A U.S. Ninth Circuit Court of Appeals judge has ruled that the federal judiciary discriminated against an assistant federal public defender in Portland by not recognizing her same-sex marriage from Canada, and that Oregon's ban against same-sex marriage violates the U.S. Constitution.

WW has obtained a personnel ruling issued Wednesday, April 24, that says the court system discriminated against Alison "Tex" Clark, a public defender for the District of Oregon, by rejecting her request for health benefits for her spouse, Anna Campbell.

Clark married Campbell in British Columbia last June, and applied for health benefits a few weeks later.

"I'm glad that this ruling came up as it did," Clark tells WW, "because it sucks to be discriminated against."

Oregon's Measure 36
in other words, it says the Oregon Constitution is unconstitutional.

"Under rational basis review, Measure 36 does not pass constitutional muster," Pregerson writes. "While other possible objectives for Measure 36 exist, I can see no objective that is rationally related to banning same-sex marriages, other than the objective of denigrating homosexual relationships."

Lewis & Clark Law School professor William Funk, who teaches constitutional law, says Pregerson's ruling is highly unusual, and limited to federal employees at best.

"It's not a decision of the Ninth Circuit Court of Appeals," Funk says. "It's written by one judge. This appears to be some kind of internal mechanism for the court."

Funk tells WW that the ruling's wider legal precedent is "zero, none."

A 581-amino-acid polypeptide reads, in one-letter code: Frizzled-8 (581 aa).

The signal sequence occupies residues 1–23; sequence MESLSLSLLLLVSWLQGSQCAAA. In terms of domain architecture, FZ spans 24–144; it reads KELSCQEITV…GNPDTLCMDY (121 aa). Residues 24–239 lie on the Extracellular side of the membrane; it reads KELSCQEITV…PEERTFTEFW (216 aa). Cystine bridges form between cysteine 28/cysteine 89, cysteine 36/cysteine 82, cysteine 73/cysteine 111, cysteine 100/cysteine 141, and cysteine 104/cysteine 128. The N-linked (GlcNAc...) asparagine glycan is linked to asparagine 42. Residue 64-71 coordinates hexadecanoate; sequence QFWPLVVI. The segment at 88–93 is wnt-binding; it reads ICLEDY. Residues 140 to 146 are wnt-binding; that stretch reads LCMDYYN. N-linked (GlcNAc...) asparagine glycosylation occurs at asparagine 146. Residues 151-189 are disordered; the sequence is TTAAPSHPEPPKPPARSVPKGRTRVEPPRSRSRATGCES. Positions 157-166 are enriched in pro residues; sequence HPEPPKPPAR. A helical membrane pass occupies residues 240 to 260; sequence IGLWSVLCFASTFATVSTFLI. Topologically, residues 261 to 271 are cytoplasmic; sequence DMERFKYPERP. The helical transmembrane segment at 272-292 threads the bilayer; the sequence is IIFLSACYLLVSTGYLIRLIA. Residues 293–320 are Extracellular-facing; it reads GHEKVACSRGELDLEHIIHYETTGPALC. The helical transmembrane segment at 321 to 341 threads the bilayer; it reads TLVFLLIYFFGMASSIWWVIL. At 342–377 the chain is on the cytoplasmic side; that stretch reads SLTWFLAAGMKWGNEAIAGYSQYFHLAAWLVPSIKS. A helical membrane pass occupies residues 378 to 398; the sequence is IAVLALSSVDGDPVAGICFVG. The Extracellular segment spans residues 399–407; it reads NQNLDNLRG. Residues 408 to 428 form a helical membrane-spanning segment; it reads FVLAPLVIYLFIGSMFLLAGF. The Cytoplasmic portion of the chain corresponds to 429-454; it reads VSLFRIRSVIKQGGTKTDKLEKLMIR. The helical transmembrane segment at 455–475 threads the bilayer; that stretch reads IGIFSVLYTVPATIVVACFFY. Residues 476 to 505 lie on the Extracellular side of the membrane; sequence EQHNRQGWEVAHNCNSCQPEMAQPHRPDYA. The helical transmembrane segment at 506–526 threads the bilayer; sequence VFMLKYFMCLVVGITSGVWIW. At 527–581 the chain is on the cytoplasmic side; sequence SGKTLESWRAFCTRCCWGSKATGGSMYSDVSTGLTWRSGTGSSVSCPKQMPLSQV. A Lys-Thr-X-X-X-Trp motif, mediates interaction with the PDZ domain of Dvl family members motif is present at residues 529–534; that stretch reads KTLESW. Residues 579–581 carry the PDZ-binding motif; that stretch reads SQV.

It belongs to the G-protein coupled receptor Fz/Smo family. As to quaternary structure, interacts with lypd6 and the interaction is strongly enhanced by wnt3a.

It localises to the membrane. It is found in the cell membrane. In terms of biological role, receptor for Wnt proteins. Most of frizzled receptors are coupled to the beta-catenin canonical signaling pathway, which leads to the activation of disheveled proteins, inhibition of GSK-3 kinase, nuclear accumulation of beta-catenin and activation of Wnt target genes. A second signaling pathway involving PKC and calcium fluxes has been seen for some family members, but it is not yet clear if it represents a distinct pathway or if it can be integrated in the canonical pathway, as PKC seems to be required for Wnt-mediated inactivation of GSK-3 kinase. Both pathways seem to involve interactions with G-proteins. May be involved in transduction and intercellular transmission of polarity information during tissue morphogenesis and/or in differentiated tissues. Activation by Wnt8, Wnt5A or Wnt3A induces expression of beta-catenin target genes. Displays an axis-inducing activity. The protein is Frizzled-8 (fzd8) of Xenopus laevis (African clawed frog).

In his ruling, Pregerson says Measure 36 demonstrates no compelling state interest that would override the Equal Protection Clause.

"The first possible objective of Measure 36 is to encourage responsible procreation," Pregerson writes. "Preventing same-sex couples from marrying, however, will have no effect on the procreation of opposite-sex couples in Oregon. Further, same-sex couples can and do procreate—through adoptions, surrogates, and artificial insemination. Denying same-sex couples the status of marriage will not discourage their procreation. Instead, it will lead to children being born out of wedlock to these couples. Thus, excluding same-sex couples from the institution of marriage is not rationally related to the promotion of responsible procreation."

Pregerson directs the federal court's administrative office to give Clark and Campbell their health benefits, and awards Clark back pay if the court doesn't comply.

Clark says she's grateful to see the judge rule so strongly.

"It was surprising, how much it hurt to see Anna's name and my name on top of a letter from the federal government saying we're not going to be treated the same," Clark tells WW.